“DiAngelo’s solution is straight out of the Black Power playbook: to force white people to acknowledge the racism that she herself sees everywhere, and then to act in racially conscious ways (as taught by her) to all people at all times. Any white person who rejects this approach in favour of non-racialism is denounced for supposedly refusing to confront race and displaying ‘white fragility’.”
This opinion doesn’t take into account that DiAngelo doesn’t just write this information as an outsider looking in, but rather offers us as “black community knowledge” about the thinking and behaviour behind being a white, racist, liberal with white fragility that lacks any self-correcting tools to deal with their conscious and unconscious biases. How does she know this? Because she is white and everything that she writes about she has also been guilty of, and continues to work towards doing better in order to support the cause of black people to live in a society where we are truly viewed as equal to all others who live in that society.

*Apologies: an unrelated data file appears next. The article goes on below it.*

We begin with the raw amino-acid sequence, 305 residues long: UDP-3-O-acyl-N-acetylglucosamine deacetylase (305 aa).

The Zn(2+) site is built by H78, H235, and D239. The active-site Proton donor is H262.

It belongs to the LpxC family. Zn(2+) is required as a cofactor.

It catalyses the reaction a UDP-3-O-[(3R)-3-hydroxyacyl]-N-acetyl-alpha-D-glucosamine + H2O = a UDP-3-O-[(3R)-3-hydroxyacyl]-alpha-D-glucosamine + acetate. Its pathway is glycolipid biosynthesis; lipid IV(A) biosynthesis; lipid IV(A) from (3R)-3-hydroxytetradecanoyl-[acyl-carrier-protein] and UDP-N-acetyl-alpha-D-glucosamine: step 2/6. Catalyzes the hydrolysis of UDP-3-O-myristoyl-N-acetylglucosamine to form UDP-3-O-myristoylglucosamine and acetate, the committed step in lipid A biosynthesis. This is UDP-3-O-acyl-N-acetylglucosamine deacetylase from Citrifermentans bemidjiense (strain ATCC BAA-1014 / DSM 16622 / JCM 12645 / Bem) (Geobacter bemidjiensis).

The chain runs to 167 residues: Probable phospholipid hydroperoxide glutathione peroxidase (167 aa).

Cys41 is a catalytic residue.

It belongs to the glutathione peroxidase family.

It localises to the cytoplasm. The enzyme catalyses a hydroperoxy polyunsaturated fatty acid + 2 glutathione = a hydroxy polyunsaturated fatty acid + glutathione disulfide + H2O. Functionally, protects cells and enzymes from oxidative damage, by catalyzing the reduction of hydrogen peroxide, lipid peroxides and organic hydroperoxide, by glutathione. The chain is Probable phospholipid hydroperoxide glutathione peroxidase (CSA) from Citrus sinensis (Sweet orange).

“DiAngelo is an American consultant with a lucrative business in ‘anti-racist’ training. She promotes her work in South Africa, including at UCT, arguing that her ‘theory’ is as relevant in South Africa as it is in the US. According to DiAngelo, white people have ‘anti-blackness’ baked into them whether they realise this or not. Her corrective training requires them to accept their inevitable complicity in racism, to excavate and confess their racial biases, and learn not to ‘decenter’ black voices (which, being systemically oppressed, are necessarily weak and vulnerable). White people must also be (re)-educated about the many ways that words, symbols and arguments can be painful, experienced as ‘microaggressions’ and even as ‘epistemic violence’ by black people.”